WHEN YOU GIVE ALMS, DO NOT LET YOUR LEFT HAND KNOW WHAT YOUR RIGHT HAND IS DOING. —MATTHEW 6:3
It is with charity as with happiness and holiness. It is not possible for you to say that you are happy because the moment you become conscious of your happiness you cease to be happy. What you call the experience of happiness is not happiness at all but the excitement and thrill caused by some person or thing or event. True happiness is uncaused. You are happy for no reason at all. And true happiness cannot be experienced. It is not within the realm of consciousness. It is unself-consciousness.
So it is with holiness. The moment you are aware of your holiness it goes sour and becomes self-righteousness. A good deed is never as good as when you have no consciousness that it is good—you are so much in love with the action that you are quite unselfconscious about your goodness and virtue. Your left hand has no idea that your right hand is doing something good or meritorious. You simply do it because it seems the natural, spontaneous thing to do. Spend some time in becoming aware of the fact that all the virtue that you can see in yourself is no virtue at all but something that you have cunningly cultivated and produced and forced on yourself. If it were real virtue you would have enjoyed it thoroughly and would feel so natural that it wouldn’t occur to you to think of it as a virtue. So the first quality of holiness is its unself- consciousness.
The second quality is its effortlessness. Effort can change behavior, it cannot change you. Think of this: Effort can put food into your mouth, it cannot produce an appetite; it can keep you in bed, it cannot produce sleep; it can make you reveal a secret to another but it cannot produce trust; it can force you to pay a compliment, it cannot produce genuine admiration; effort can perform acts of service, it is powerless to produce love or holiness. All you can achieve by your effort is repression, not genuine change and growth.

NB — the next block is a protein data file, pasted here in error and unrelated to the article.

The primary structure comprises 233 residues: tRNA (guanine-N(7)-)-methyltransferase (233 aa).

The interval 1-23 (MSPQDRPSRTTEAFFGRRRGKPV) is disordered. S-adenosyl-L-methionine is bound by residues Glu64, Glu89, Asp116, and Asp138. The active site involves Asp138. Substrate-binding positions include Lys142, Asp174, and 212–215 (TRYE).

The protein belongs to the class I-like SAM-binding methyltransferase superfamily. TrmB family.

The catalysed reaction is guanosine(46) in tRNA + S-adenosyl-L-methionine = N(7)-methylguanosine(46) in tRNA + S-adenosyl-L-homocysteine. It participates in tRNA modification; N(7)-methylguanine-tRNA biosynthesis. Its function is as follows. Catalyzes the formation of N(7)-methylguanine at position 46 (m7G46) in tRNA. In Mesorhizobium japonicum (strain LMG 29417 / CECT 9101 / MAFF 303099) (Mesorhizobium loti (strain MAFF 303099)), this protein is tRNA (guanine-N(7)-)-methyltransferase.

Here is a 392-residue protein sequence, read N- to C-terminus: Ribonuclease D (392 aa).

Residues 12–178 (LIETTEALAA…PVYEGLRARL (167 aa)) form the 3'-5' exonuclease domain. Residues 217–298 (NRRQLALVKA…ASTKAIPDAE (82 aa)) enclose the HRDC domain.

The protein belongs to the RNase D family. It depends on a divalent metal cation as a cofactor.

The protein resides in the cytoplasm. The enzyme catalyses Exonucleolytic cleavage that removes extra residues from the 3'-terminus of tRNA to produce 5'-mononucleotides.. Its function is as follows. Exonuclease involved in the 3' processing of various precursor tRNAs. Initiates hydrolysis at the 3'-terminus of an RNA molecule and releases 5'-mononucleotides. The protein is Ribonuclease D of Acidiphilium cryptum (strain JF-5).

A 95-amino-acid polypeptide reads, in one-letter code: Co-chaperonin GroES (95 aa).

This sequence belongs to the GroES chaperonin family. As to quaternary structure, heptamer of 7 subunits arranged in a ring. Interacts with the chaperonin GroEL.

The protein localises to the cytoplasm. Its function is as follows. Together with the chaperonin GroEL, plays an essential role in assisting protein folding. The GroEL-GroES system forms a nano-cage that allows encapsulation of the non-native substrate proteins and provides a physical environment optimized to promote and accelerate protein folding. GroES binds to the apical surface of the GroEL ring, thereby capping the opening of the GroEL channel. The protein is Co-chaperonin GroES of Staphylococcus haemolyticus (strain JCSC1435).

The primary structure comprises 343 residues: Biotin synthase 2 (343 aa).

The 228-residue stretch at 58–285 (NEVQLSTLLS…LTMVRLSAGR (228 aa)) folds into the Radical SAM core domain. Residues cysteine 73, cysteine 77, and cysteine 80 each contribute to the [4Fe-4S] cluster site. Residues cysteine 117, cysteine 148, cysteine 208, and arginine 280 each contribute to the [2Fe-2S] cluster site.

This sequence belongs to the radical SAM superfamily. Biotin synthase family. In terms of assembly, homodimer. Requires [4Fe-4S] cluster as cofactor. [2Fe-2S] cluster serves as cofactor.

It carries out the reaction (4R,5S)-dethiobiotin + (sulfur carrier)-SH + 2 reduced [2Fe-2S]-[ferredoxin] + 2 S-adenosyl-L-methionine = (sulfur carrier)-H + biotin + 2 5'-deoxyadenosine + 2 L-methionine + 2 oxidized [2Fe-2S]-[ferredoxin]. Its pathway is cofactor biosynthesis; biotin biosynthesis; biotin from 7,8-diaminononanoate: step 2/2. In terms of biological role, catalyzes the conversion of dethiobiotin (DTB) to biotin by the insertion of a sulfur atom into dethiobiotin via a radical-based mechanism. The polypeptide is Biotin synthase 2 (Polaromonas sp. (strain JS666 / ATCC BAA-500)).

Change is only brought about by awareness and understanding. Understand your unhappiness and it will disappear—what results is the state of happiness. Understand your pride and it will drop—what results will be humility. Understand your fears and they will melt—the resultant state is love. Understand your attachments and they will vanish—the consequence is freedom.
Love and freedom and happiness are not things that you can cultivate and produce. You cannot even know what they are. All you can do is observe their opposites and, through your observation, cause these opposites to die.
There is a third quality of holiness: It cannot be desired. If you desire happiness you will be anxious lest you do not attain it. You will be constantly in a state of dissatisfaction; and dissatisfaction and anxiety kill the very happiness that they set out to gain. When you desire holiness for yourself you feed the very greed and ambition that make you so selfish and vain and unholy.
From Anthony De Mello, The Way to Love: The Last Meditations of Anthony De Mello